Europe needs to improve the ease with which economic activity can take place across national borders. It must complete the single market to boost GDP and create jobs, writes Mark Spelman.
Mark Spelman is Vice Chairman, American Chamber of Commerce Executive Council , member of the World Economic Forum Global Agenda Council on Europe and is Global Managing Director at Accenture.
Creating a single market was a bold idea and remains one of the great successes of the European Union (EU). More needs to be done to realize its full benefits, which can serve to encourage foreign direct investment, particularly from the US. Although barriers between member states have gradually been removed, the single market has yet to be completed and there is still a case for further attention.
At a time of low – or even zero – growth in many EU countries, it is crucial to keep focusing on realizing the benefits that a completed single market can offer. It is estimated that a full implementation of a single market for services – the services directive – could result in economic gains of € 60-140 billion and generate more than 600,000 jobs. At the same time, liberalization of energy markets will help to address the big disparities in oil and gas costs between the US and Europe, and the digital market could present a major boost to many small and medium enterprises (SMEs), which are the backbone of jobs in the European economy.
Since SMEs are so crucial to creating jobs, helping them with access to finance, reducing administrative burdens and simplifying public procurement processes are positive steps – steps which are necessary but not sufficient. The big priorities can be grouped into three categories: services, energy and digital.
As far as digital is concerned, the data protection rules which the EU is subject to are so fragmented that it’s difficult for firms to provide digital services across EU borders. There is thus no single market for certain digital services, such as data hosting, which is hampering digital innovation. More harmonized regulation is needed, in addition to building on industry codes of conduct and reviewing sanctions for breaches of regulations.
In the energy sector, the many different support schemes – loans, grants, and so on – for renewable energy are creating uncertainty for investors. The problem of monitoring and enforcing energy standards reduces the incentive for firms to develop more energy-efficient products and services. The answers lie in a more consistent EU approach to energy, and more uniform testing environments to deter non-compliance.
As for services, there are initiatives which are enabling progression towards the single market, but they are not going far enough. The Single Euro Payments Area (SEPA), for example, is a European banking initiative that will create a single market for all electronic payments across Europe. The problem is that the significant number of exemptions allows banks in some member states not to migrate certain schemes to SEPA, which will create unequal competition. To reap the full benefits of SEPA, the impacts of these derogations must be minimized, and the migration towards SEPA has to be accelerated, so as to allow for true market harmonization.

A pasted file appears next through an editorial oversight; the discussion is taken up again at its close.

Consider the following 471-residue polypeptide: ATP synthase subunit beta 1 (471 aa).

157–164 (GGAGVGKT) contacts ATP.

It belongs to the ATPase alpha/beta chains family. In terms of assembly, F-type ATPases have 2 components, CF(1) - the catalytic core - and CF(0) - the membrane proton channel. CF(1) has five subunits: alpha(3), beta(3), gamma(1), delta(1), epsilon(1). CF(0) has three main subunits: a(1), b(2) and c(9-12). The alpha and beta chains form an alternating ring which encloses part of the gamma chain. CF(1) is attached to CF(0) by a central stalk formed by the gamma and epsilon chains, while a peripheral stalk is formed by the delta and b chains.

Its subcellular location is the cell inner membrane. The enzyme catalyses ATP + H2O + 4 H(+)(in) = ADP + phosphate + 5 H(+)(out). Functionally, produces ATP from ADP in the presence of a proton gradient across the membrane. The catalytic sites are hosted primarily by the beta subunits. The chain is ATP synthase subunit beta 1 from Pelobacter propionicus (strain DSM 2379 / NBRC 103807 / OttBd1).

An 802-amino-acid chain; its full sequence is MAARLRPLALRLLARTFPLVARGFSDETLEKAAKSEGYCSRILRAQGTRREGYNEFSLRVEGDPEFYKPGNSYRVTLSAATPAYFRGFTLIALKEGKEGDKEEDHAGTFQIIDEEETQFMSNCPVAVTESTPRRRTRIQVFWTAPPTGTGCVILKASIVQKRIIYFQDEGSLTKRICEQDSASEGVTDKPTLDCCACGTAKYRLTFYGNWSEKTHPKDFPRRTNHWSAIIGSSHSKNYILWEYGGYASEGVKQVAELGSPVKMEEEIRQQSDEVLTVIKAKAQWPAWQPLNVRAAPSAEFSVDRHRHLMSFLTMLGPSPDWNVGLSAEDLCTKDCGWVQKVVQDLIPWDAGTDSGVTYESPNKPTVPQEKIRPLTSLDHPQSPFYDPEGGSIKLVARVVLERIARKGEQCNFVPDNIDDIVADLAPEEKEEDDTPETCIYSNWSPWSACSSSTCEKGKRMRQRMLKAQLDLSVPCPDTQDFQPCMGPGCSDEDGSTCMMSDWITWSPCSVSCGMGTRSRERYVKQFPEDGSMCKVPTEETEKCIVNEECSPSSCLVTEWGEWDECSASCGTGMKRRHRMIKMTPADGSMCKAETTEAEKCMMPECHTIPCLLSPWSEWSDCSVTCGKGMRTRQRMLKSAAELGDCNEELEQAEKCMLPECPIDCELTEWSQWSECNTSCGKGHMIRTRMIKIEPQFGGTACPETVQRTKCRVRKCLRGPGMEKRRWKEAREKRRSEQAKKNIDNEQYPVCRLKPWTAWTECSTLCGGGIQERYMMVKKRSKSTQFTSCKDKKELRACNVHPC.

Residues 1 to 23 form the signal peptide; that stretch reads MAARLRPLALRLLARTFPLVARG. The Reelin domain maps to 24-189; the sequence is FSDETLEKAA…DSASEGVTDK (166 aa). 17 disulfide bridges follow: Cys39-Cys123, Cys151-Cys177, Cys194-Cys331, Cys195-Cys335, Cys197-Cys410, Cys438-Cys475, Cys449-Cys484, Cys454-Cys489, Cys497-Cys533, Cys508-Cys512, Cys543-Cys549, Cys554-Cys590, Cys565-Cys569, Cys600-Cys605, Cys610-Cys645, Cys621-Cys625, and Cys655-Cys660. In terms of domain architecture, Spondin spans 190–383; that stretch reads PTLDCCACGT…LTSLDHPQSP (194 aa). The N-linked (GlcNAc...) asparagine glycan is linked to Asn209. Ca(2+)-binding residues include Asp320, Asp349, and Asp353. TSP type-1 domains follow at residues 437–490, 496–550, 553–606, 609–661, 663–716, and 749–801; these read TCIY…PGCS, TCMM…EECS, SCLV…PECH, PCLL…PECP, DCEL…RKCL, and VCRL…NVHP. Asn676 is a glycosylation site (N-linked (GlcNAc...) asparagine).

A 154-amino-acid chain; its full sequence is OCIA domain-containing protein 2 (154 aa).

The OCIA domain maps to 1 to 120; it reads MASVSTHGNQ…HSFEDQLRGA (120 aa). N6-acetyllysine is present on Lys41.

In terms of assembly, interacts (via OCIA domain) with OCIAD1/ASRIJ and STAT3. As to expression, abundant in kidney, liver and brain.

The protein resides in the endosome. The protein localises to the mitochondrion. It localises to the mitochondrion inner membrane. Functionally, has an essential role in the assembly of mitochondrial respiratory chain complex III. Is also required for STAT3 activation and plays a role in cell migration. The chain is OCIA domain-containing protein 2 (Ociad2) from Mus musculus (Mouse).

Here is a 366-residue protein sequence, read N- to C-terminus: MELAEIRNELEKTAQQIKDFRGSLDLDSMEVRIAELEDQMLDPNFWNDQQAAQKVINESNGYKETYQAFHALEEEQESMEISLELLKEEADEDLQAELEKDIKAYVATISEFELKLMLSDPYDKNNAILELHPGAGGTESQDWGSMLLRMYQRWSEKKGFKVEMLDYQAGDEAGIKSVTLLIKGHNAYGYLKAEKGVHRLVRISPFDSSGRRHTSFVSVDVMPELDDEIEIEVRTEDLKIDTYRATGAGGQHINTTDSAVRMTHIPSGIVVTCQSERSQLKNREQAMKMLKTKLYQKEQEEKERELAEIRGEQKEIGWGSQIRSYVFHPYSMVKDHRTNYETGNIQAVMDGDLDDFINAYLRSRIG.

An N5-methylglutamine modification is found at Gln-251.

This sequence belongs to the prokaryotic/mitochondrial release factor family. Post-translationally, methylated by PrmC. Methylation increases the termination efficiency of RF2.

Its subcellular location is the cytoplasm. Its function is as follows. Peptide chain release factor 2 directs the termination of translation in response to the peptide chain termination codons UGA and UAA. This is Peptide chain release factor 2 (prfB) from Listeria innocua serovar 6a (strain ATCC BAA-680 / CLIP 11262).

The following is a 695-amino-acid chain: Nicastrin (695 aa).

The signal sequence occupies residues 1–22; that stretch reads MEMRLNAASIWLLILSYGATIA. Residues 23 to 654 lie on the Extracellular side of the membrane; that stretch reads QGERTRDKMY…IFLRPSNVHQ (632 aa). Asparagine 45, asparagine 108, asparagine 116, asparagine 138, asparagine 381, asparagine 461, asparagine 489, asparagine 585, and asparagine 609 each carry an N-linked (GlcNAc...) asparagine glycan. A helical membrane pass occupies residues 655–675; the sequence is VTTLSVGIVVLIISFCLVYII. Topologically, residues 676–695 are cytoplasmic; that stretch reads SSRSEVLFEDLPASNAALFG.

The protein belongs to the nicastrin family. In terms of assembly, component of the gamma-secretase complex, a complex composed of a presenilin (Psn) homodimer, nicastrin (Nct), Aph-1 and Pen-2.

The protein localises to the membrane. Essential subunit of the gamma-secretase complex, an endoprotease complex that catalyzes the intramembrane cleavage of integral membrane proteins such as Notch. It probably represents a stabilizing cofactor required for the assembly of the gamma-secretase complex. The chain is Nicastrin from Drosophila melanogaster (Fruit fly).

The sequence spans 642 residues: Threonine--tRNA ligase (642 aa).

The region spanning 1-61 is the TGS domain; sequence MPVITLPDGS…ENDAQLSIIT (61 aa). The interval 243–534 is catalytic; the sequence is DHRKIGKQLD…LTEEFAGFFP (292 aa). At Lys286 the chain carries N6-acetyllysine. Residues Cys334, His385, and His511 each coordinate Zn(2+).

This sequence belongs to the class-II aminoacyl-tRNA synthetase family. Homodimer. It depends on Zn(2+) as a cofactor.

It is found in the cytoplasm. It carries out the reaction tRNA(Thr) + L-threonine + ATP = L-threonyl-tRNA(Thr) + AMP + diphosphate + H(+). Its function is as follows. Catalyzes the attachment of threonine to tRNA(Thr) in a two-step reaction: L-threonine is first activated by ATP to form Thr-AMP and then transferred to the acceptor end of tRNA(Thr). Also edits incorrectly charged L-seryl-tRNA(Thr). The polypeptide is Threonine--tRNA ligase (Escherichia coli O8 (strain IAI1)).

It is clear that there are specific opportunities to improve the workings of the single market. In most instances, new legislation is not needed but better enforcement of existing legislation and more effective implementation of European directives into national law would be of considerable value. Inconsistent implementation of single market rules creates major stumbling blocks to foreign investment in the EU, simply because businesses are unable to take advantage of the single market if the regulatory regime is not consistent across borders. Member states have made great strides in improving their implementation in national law, but it is obvious that the compliance toolkit at the Commission’s disposal requires improvement.
Beyond these issues, the most severe impediment to solving the identified problems relates to lack of enforcement, which will require new and powerful tools. A combination of soft instruments, such as benchmarking, and hard legal instruments, needs to be considered. By bringing member states to court for their non-adherence to the single market obligations, the Commission will be able to achieve a higher level of compliance. There should be a concerted effort to use all of the available instruments as part of an integrated approach to timely and efficient implementation of single market regulation.
Completing the single market could help boost the EU’s GDP over the next ten years. It would increase productivity, investment and trade, and help create much-needed new jobs. More importantly, it will help ensure that Europe maintains its position as a global economic centre: to revive the European economy, it is critical to revitalize the single market.
The free movement of goods, people, services and capital has yet to be fully achieved. Europe needs to improve the ease with which economic activity can take place across national borders. A level playing field for regulation both between member states and externally will create the conditions for increased competition and, ultimately, more sustainable economic growth.